Saint Thomas of Canterbury, Bolton

Stay with us, Lord, on our journey

Cycle A

Tenth Sunday of Ordinary Time

with a sinner.jpg

 

Matt 9. 9-13

"What I want is mercy, not sacrifice"

The table companionship of Jesus was absolutely startling. In his culture, to share food and drink with a person was a sign of familiarity and acceptance, a life-sharing expression of solidarity. Not surprising, then, that the Pharisees were scandalised to see him feasting with tax collectors, prostitutes and sinners generally, the moral dropouts of society. How could any respectable person behave in such a manner? At the very least, surely a Rabbi like Jesus was compromising himself and damaging his credibility by dining with such disreputable characters.

Thankfully, Jesus is the image, not of cold human respectability, but of passionate divine mercy. Jesus incarnates, personifies, the boundless mercy of God. So, yes, he readily includes these moral and social outcasts in his company, just as he tirelessly acknowledges the needs of the poor and the oppressed. He forgives sinners, just as he caringly heals the sick in mind and body. He shows compassion, consolation, pity and patience to people because they need him just as the sick need a doctor. In all of this, Jesus puts flesh on the meaning of mercy. In him God becomes visible as the Father who is rich in mercy and compassion.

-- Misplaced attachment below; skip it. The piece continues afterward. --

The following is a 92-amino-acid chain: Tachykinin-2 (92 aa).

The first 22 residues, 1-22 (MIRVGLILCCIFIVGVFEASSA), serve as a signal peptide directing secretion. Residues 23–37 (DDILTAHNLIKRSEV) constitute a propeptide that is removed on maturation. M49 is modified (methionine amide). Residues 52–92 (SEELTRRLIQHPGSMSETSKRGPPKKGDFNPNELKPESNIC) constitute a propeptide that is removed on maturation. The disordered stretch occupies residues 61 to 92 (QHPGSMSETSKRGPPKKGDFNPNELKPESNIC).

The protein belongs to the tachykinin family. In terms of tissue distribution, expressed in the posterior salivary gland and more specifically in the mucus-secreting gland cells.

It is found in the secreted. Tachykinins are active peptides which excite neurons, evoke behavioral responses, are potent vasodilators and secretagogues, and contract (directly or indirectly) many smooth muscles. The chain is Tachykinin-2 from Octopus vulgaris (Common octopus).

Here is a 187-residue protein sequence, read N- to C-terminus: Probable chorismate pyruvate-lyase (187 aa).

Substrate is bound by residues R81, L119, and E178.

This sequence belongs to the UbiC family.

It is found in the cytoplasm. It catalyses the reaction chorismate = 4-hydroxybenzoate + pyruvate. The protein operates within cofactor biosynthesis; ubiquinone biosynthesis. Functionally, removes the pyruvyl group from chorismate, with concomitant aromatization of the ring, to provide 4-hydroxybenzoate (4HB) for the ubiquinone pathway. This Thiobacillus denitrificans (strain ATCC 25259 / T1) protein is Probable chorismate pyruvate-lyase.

And today Jesus reminds us that that is exactly what God wants to see in our lives also. He tells us to “learn the meaning of the words: what I want is mercy, not sacrifice”. Here is a warning against an empty, legalistic and ritualistic approach to religion. It is an invitation, first, to know within ourselves the wonder and the joy of God's tender love and mercy. And it is a call to us to be in turn ambassadors of divine acceptance. Jesus invites us forgiven sinners to share his mission to outcasts and sinners; to work for equality of all before God, and for the dignity of marginalised persons; to allow his own example to be our inspiration.